Local program aims to help kids break cycle of violence in Charlotte schools

CHARLOTTE — A local program designed to help kids in our community is tackling the recent increase in violence in Charlotte schools.

“The violence that kids are involved in, school violence, you know guns in schools, fights and all this stuff, I think they’re a lot of root causes that we have to address,” Executive Director of Promise Youth Development Tesha Boyd said.

Promise Youth Development is a nonprofit designed to teach kids conflict resolution skills and ways of coping with issues they may have.

The organization mentors elementary through high school students and teaches them how to deal with real-life situations.

“It’s so easy to get into trouble so we teach them life skills, we teach them about consequences, we teach them about their thoughts and how their thoughts kind of lead to actions,” Boyd said. “The violence that kids are involved in. I think they’re a lot of root causes that we have to address.”

Those who have taken part in the program said it’s a great way to get things off their chest, knowing someone is there who will listen.

Sometimes it’s hard to express the way you feel sometimes and it’s good to have an outlet, somebody to talk to at all times,” program participant Lamont Daniel said.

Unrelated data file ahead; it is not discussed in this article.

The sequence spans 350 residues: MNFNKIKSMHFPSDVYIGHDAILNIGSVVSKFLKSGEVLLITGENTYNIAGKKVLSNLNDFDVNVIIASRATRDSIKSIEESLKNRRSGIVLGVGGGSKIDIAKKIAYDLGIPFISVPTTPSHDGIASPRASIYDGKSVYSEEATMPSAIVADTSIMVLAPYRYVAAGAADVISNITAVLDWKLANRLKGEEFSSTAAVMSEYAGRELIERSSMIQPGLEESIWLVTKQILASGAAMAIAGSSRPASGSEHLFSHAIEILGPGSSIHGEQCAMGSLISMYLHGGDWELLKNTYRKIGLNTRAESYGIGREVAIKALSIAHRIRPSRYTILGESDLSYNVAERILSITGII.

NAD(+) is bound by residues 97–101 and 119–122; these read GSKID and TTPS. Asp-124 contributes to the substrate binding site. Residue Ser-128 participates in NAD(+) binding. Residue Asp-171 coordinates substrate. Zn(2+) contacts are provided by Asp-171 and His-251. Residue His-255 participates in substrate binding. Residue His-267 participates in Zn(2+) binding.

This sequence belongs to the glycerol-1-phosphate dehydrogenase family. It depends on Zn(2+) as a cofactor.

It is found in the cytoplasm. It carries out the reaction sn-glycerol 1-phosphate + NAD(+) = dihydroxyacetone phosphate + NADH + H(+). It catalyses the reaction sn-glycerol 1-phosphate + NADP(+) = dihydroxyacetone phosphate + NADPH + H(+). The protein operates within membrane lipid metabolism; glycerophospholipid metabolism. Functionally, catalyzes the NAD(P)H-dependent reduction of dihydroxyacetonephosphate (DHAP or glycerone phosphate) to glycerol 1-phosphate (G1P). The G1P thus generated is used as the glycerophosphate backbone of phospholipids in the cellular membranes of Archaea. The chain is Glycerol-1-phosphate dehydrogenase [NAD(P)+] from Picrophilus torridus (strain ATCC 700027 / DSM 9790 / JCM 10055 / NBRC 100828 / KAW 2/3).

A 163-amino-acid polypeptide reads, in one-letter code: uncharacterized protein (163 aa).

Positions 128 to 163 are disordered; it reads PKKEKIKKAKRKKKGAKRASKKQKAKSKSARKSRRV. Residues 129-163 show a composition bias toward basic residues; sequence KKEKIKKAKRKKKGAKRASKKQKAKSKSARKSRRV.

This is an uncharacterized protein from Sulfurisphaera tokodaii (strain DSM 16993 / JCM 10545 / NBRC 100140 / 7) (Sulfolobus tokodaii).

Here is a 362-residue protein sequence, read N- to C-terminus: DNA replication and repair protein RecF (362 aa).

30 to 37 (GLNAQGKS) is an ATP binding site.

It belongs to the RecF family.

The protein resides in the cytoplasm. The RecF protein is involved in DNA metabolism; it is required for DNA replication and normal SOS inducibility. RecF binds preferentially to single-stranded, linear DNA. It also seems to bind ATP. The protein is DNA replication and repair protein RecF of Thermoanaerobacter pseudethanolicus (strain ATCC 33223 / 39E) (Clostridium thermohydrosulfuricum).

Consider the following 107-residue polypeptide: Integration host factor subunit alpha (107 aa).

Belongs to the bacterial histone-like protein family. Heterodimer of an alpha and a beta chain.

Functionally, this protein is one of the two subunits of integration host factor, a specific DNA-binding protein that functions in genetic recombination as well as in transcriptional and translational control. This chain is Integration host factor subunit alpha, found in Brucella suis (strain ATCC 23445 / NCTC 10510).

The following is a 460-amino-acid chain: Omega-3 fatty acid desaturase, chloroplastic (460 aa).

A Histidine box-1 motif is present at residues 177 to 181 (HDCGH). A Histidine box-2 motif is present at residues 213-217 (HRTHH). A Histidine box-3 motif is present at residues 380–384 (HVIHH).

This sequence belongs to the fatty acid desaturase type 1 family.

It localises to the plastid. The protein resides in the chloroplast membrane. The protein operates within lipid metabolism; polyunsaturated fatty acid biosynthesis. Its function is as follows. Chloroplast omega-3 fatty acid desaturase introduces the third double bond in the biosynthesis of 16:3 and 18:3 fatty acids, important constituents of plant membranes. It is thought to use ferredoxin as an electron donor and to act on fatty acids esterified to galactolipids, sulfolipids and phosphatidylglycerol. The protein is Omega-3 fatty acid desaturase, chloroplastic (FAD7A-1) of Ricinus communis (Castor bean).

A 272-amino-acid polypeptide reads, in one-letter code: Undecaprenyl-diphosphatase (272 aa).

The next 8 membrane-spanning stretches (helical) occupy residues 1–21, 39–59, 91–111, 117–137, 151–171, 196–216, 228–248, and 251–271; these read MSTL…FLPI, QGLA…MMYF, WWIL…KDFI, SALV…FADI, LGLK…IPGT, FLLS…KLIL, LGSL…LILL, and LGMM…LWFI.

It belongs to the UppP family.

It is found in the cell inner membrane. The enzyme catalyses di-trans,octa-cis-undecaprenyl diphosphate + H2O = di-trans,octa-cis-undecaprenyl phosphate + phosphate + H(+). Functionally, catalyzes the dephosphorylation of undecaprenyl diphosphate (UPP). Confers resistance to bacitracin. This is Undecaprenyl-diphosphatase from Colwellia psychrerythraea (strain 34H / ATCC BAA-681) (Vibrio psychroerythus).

“Some of the things they’re experience I’ve been there, I’ve done that and I can show them that there’s a positive way to get through that,” Tim Gerald, an officer with the Charlotte Mecklenburg Police Department, said. “We’re trying to get them on track, so they won’t make some of the mistakes their peers have made. We don’t want them to have to deal with the police other than in a positive situation.”

On Monday, a gun was fired on West Charlotte High School’s campus. So far this year, 24 guns have been found in Charlotte-Mecklenburg schools.

However, district leaders have said that changes are coming through with the implementation of a clear backpack policy, possible instillation of metal detectors and the use of an anonymous app where students can submit complaints.

Promise Youth Development mentors said they also have a few solutions they would like to share.

“They just want someone to hear them, listen to them, without the judgement, to help them make better choices,” Boyd said. “It takes a village to do something.”

Students can participate in a Promised Youth Development program for free year-round. Parents can find more information about how to sign up here.

(WATCH BELOW: CMS Superintendent Earnest Winston addresses school safety)